This year, the annual May Day parade in San Juan began peacefully enough. People marched down Ponce de León Avenue, known as the Golden Mile, through the heart of the island’s financial district, carrying signs of protest against health care cuts and tuition increases. Some wore T-shirts or carried placards painted with black Puerto Rican flags, a symbol of resistance. Near the end of the march, protesters clashed with police in riot gear. Chaos erupted. Protesters threw rocks, and the police launched tear-gas canisters into the crowd. After a few minutes of scuffling, people dispersed. But as Carlos Cofiño, a 20-year-old college student at the University of Puerto Rico who was there to protest tuition increases, told a journalist covering the march, “We’re on a downward spiral.”
Among the faces in the crowd that day was Oscar Lopez Rivera, who laid low and kept his distance from the police. Rivera is one of the most controversial figures on the island — he is seen by some as the Nelson Mandela of Puerto Rico, a man who has suffered years of political persecution as a result of his belief in justice and independence for Puerto Rico. To others, he is nothing more than “a fucking terrorist,” as one prominent Puerto Rican described him to me, a man who has killed innocent people in pursuit of his own political ideology.
What no one disputes is that in the 1970s Rivera was one of the leaders of the Fuerzas Armadas de Liberación -Nacional Puertorriqueña (FALN), a clandestine paramilitary organization devoted to Puerto Rican independence that carried out more than 130 bomb attacks in the U.S. and -Puerto Rico between 1974 and 1983. The most deadly attack occurred on January 24th, 1975, when a duffel bag stuffed with sticks of dynamite exploded in Fraunces Tavern in Lower Manhattan, killing four people. Rivera spent five years on the run, then was finally arrested in 1981 and tried and convicted of seditious conspiracy, interstate transportation of firearms with the intent to commit violent crimes, and transportation of explosives with intent to kill and injure people and destroy government property. He was sentenced to 55 years in federal prison. In 2017, President Obama commuted his sentence and Rivera was released. By that time, he had spent 35 years in prison, including 12 years in solitary confinement.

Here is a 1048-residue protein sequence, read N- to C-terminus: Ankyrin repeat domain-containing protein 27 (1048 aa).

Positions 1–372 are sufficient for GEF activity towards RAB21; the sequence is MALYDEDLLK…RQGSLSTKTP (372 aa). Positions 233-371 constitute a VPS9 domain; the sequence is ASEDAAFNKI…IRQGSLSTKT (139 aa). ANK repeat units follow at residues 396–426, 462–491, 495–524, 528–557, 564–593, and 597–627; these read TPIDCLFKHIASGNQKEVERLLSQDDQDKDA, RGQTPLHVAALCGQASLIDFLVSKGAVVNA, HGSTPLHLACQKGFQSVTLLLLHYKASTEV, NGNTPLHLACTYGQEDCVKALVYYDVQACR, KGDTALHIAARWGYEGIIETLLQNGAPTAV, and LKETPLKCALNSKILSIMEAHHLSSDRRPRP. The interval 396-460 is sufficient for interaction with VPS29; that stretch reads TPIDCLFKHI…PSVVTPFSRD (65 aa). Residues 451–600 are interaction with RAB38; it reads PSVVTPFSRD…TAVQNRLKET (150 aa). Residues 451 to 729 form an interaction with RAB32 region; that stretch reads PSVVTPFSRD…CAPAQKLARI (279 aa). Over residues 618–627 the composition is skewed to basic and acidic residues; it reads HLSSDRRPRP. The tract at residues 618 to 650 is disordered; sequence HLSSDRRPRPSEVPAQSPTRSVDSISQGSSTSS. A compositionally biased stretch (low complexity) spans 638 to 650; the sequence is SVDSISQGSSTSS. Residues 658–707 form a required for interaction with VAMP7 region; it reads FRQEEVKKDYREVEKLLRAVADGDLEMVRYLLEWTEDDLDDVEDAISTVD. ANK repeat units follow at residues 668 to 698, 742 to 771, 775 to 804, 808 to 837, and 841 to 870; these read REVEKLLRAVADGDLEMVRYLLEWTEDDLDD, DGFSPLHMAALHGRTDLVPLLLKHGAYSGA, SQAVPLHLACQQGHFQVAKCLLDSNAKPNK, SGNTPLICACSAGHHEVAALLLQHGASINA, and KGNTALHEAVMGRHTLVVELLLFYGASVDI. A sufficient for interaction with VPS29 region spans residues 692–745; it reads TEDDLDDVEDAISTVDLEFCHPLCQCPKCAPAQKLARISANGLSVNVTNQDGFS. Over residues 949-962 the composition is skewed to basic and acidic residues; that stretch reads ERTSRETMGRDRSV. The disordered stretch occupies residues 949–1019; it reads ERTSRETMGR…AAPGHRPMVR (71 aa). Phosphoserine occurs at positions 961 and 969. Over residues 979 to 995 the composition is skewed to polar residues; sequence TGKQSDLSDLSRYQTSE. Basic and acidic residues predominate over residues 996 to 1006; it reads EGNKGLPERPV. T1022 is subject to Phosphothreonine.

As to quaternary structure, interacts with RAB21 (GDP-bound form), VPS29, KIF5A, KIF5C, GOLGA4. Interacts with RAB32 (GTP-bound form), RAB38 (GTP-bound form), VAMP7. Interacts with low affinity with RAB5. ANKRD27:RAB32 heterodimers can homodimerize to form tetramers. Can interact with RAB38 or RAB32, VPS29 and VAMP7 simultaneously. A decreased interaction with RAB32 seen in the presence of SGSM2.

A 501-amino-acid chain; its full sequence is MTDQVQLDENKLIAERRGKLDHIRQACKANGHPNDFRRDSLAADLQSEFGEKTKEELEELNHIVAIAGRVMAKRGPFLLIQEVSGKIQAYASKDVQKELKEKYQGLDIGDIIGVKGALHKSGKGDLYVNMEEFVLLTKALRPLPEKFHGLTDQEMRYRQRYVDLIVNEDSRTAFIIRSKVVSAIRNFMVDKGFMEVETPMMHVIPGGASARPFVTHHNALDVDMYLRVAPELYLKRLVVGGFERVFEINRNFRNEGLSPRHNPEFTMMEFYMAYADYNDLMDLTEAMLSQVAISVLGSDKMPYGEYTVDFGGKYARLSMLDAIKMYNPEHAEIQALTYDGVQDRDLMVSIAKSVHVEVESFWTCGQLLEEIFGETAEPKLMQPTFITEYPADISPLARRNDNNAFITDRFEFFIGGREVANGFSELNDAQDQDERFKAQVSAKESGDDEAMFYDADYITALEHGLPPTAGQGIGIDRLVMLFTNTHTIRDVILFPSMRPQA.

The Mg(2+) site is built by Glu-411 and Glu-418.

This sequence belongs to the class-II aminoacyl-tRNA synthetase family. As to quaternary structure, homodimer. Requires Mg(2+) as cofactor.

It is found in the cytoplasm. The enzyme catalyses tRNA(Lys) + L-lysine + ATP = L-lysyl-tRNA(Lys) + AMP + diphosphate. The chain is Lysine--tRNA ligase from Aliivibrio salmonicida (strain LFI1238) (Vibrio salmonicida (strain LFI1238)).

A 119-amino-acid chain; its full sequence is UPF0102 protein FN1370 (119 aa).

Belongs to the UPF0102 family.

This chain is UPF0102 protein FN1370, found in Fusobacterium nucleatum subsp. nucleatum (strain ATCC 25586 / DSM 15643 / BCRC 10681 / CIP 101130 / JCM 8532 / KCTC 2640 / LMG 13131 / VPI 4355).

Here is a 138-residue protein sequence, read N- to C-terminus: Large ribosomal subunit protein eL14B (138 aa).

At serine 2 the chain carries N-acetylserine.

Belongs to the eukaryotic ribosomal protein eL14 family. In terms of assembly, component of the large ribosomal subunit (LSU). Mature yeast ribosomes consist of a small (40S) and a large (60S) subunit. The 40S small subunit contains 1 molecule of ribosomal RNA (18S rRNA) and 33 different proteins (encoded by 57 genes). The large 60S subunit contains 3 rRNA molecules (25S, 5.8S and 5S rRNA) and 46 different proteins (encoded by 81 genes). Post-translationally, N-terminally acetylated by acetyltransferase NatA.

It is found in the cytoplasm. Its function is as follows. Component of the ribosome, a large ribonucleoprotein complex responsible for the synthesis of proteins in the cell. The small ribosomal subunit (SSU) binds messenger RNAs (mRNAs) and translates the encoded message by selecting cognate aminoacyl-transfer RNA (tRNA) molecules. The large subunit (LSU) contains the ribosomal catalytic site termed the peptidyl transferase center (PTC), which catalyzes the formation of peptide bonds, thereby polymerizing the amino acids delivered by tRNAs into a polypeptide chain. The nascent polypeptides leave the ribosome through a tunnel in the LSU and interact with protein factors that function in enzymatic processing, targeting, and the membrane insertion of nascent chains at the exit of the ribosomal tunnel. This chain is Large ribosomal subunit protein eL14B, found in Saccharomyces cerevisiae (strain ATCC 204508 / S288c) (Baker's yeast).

Today, Rivera doesn’t look much like an ex-con. He lives in a 1950s-style apartment complex in an anony-mous neighborhood of San Juan and spends most of his day in a small office near the university that is decorated with a Puerto Rican flag and a small black-and-white photo of Fidel Castro and Nelson Mandela standing together. When I meet him, I am struck by how small and slight he is. Dressed in jeans, a T-shirt and orange Nikes, he looks more like a retired mailman than a notorious terrorist. He has gray hair and a gray mustache, and his voice is smooth and quiet. But there’s a fierceness in how he talks about things, especially Puerto Rican history and the long legacy of colonialism. “Puerto Ricans have been exploited by the United States for more than 100 years,” he says bluntly. “What’s happened since Hurricane Maria is just more of the same. You talk about rebuilding? There is no rebuilding. At least, not for most Puerto Ricans.”
Rivera goes on from there. He believes that the Puerto Rican government is not really a government at all, but an extension of U.S. rule. He believes that the result of this will be to depopulate the island, push out the poor people and make it a paradise for yacht owners and blockchain billionaires. “We need to invest in the poor communities, in the poorest of the poor, and educate them about what is going on,” he tells me. “And we need to start asking some fundamental questions about how we live. Can we accept climate change? Can we accept a world powered by coal and oil and the Koch brothers? Is that the kind of world we want to live in?”